View Full Version : Scientists discover why some thrive on less sleep than others

08-04-2014, 04:31 AM
Researchers at the American Academy of Sleep Medicine conducted a study to find out why a small percentage of people appear to only need six hours of sleep whereas most everyone else needs between eight and nine hours for optimal functioning during the day.

They worked with 100 pairs of twins and identified a gene mutation that allows one not only to function on less sleep but also to experience fewer effects of sleep deprivation even after an all-nighter.

The gene in question is called BHLHE41 and the variant is called p.Tyr362His for identification purposes, and individuals with the variant slept just five hours per night on average.

On the flipside, the twin without the mutation slept an hour and five minutes longer and struggled more in attempting to perform after 36 sleepless hours than his sibling with the variant.


How about you guys? Do you need more or less sleep? I think I'm probably in the thrive on less, seeing as I'm still up and posting on the forum. :biggrin1:

08-04-2014, 05:21 AM
In the summer I don't sleep as well: I average 6 hours of sleep at night, and I get groggy in the mid-afternoon. If it's my day off and I have nothing to do, I relish in having an afternoon siesta for about 1-3 hours. Since the sun rises so early in the summer, I naturally wake up around 5:30 am, no matter what time I go to sleep the night before, and I simply cannot get myself to go back to sleep. If it's too hot at night (indoor temperature more than 73F, ~23C) I'm absolutely miserable. I need a constant cool breeze from an open window, or cold A/C, and I have to have a glass of ice water next to me.

In the winter months I usually average 8-9 hours of sleep, waking up sometime between 6-7am. And I wake up feeling well-rested, and I can wake up in the same position that I went to sleep in. I prefer to turn off the heat, or set it at 59F (15C), and/or leave a window cracked open for ventilation. For this reason I like one-story houses, or a bedroom on a lower level, because it's cooler, while bedrooms upstairs tend to be stuffy and too warm.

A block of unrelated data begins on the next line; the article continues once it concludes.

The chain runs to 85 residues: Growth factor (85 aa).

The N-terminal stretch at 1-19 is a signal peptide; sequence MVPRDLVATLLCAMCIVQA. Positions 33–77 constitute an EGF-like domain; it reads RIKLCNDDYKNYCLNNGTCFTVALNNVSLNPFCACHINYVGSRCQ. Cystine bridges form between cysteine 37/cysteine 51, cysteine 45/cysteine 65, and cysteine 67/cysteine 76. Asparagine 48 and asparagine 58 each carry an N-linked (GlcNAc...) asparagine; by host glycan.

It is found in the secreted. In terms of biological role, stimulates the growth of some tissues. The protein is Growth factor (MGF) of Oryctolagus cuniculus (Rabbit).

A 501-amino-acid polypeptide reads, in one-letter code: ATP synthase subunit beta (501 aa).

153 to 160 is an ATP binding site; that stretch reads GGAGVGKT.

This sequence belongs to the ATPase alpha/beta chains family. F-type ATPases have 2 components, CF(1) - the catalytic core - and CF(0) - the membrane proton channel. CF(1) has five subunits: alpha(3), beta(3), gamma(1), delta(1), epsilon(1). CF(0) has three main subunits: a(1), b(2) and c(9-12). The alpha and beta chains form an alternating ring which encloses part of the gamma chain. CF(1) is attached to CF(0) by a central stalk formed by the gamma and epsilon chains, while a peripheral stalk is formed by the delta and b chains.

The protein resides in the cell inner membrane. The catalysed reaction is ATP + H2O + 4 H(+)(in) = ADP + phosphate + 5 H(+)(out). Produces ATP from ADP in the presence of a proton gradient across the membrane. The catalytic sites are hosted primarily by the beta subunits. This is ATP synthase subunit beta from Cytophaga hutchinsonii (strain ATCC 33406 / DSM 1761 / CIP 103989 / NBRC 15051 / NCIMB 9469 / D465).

Also I try to avoid supper, otherwise I get overheated and parched, waking up at 3:00am, and drinking a few glasses of ice

My friends and former classmates teased me for my narcoleptic tendencies (probably from my Asian genes) I was always the one asleep in lectures (head tilted back and mouth open) with the professor glaring at me, especially if the auditorium was well air-conditioned and the speaker had a monotonous voice.

Typically after a few waking hours I can make myself fall asleep for a nap, or enter a very relaxed state (sometimes my eyes are still wide open) if I "concentrate" and I'm not disturbed, no matter where I am (in a waiting room, at an office, a car or plane, sitting in a chair, etc.); I just need 10-20 minutes--I can zone everything out, delving deep into my own thoughts--I suppose it's a form of meditating. And I've had people call my name while in this state and I won't respond, unless I'm nudged or yelled at. ***Maybe I had lots of practice perfecting my technique while sitting in some boring lectures as a college student.

08-04-2014, 05:45 AM
One more observation, I noticed over the course of the past couple of years: after a few days of fasting (for the month of Ramadan) I can only get myself to sleep at night for no more than 3-4 hours at a time (sometimes only 2 hours). And I wake up wide awake, yet annoyed that I haven't slept longer, and cannot return to sleep immediately after that. And there were a couple nights here and there that I stayed awake for approximately 24 hours--my mind was "wired," and I was worried that the lack of sleep was detrimental, especially since my job requires attention to detail and lots of people interaction. But I was fine and functioned as well as any other day, albeit laconic and thirsty.